“I would’ve hated you.”
“You were a ‘banana,’ pretending to be something that you weren’t.”
When I think back to high school, I’d say my friend was right on target. I always kind of pretended to be something that I wasn’t. I never really knew much about my Chinese roots and I never really cared to learn about them either. In my mind, I was just an American girl, and I made sure that I embraced that half of my culture and those attitudes in hopes of fitting in with my classmates.
We all try to figure out who we are as we age, and even when we do become older, we meet various people, endure aggravating situations, or see things happen that continue to alter us. Raised in a small, predominantly Caucasian, upper-middle class town, I never really saw the side of myself that was there all along. Because of the lack of diversity, I was the token “Asian girl” sitting at the lunch table. I accepted it for what it was – an oversimplification. I even made lots of jokes about myself, about Chinese people, and about general Asian stereotypes. The last thing I wanted to do in a town like that was to stand out.
Growing up, I never really had the opportunity get to know my Dad’s parents; they would fly back and forth from their home in Taipei to the Bronx where they raised my father and my uncle for most of their lives. Other than a few handfuls of times, I never really saw my Chinese grandparents too much. When we did see them, we’d go out to eat at Chinese restaurants and get a chance to practice our chopstick skills. My brother and I would get calls on our “Chinese birthdays” as well as a little red envelope in the mail with a sum of money that any young kid would have gone crazy over – $100 USD! But all of these things meant very little in my mind and these things didn’t make me feel close to them the way I felt close with my Mom’s parents.
The summer before my senior year of college, I lived in Taipei for 8 weeks. During that time, I fell in love – with the city, with the language, with my background and of course, with the Grandparents that I never really knew…it was the first time I began to learn more about myself and what had been missing from my childhood.
Living with my grandmother (who I hadn’t really seen since I was about 12) was as exasperating as it was rewarding. Through living with her, I started to understand that who I was had so much more depth than I had given myself credit for. There was a whole other side of me that I had never really been comfortable with, never wanted to connect with, and never had any genuine interest in. The time I lived there felt brief, but it greatly impacted my self-perception and the pieces of my background that I am continually trying to assemble.
Last year, I taught at a University in Southern China. I thought that since I am mixed, I would certainly fit in and go about unnoticed. This was not entirely the case.
Because I am somewhat “Asian-looking”, a lot of people would always begin speaking to me in Mandarin. The little Chinese I knew helped me out in the beginning. I have been asked every form of the question “What is your ethnicity?” at least 200 times and counting. “I’m American,” or “My Dad is Chinese and my Mom is American,” are the most frequent sentences that have left my mouth in the past year.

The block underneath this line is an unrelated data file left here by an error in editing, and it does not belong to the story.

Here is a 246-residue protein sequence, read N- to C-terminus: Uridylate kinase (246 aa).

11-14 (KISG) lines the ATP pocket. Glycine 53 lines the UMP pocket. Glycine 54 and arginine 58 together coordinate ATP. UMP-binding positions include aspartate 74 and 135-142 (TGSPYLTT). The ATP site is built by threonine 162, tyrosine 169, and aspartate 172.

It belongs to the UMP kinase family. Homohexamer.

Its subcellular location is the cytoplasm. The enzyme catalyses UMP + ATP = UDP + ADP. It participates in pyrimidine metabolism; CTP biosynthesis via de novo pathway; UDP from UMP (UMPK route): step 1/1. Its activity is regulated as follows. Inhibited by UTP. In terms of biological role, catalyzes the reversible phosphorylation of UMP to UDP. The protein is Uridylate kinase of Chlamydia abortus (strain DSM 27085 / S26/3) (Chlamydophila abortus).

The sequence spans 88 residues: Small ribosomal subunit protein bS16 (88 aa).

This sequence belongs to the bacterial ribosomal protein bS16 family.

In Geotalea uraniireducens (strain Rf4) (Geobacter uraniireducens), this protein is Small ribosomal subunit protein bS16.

Hence, the dilemma of my self-identity continues to linger in my mind. In the U.S., I would also be asked this question and the answer was always simple – “I’m Chinese-American.” I never really had to explain too much behind it, other than my dad is Chinese and my Mom is American.
It seems that people see me as a foreigner, no matter where I am: in China, I am not Chinese, but a foreigner who looks Chinese. In the United States, I am not American, but Chinese-American.
So, where do I belong?
Now, after being here for over a year, I still don’t feel as if I am one or the other. Sometimes I feel incredible patriotism and pride for the United States – the place where I was born, where I grew up, where I was educated, the place I know the best and that knows me the best, the place I still think of as home.
However, there are other times where I cannot stand being associated with Americans. Once, a girl that I worked with from the U.K. asked me, “Are you Canadian?” I said no, that I was from the States and asked why she assumed I was from Canada. “Canadians are more laid back,” she said. Her blatant, contentious backhanded “compliment” was followed by her saying something along the lines of: “You can always tell who the Americans are when you go out – loud, obnoxious, oblivious other cultures, drunk, etc.” Now, when I walk around and hear the American accent, I sometimes cringe at the things they say, the way they act and sound, and I turn the other way. I don’t like the general stereotypes connoted with Americans and I dislike even more that some continue to perpetuate those generalizations.
On the flip-side, I love learning more about my Chinese heritage and my family members living in Taiwan and Mainland China. Even though I’ve lived in both places and now that I am currently residing and working in Hong Kong, I can’t help but state the simple fact that I am clearly not from here. When I try not to seem like an outsider and “embrace the culture” as best as I can, people are not fooled: foreigners assume I’m a local, but locals know I’m a foreigner.
Additionally, I can no longer say that I am simply ‘American’ –nor do I want to. For now, I just see my nationality as a description on a piece of paper; an official document – a passport or a birth certificate. Other than what has been stated in writing, I’m living off the page and leaving a trail of blurred ink as I go.